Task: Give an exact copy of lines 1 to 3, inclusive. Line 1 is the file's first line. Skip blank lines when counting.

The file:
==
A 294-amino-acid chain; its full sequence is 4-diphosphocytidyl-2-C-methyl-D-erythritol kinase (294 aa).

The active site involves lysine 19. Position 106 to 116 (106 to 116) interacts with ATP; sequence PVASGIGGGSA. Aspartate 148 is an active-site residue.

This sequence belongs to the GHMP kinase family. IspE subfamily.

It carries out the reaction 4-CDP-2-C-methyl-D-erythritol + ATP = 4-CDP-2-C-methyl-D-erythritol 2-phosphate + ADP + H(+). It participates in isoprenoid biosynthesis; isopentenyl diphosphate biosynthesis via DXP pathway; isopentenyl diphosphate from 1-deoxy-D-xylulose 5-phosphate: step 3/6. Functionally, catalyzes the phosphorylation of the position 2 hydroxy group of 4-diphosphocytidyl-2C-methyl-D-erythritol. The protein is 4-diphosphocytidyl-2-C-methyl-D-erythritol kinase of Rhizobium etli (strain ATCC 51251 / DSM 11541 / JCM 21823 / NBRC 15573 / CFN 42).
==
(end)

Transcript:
A 294-amino-acid chain; its full sequence is 4-diphosphocytidyl-2-C-methyl-D-erythritol kinase (294 aa).

The active site involves lysine 19. Position 106 to 116 (106 to 116) interacts with ATP; sequence PVASGIGGGSA. Aspartate 148 is an active-site residue.

This sequence belongs to the GHMP kinase family. IspE subfamily.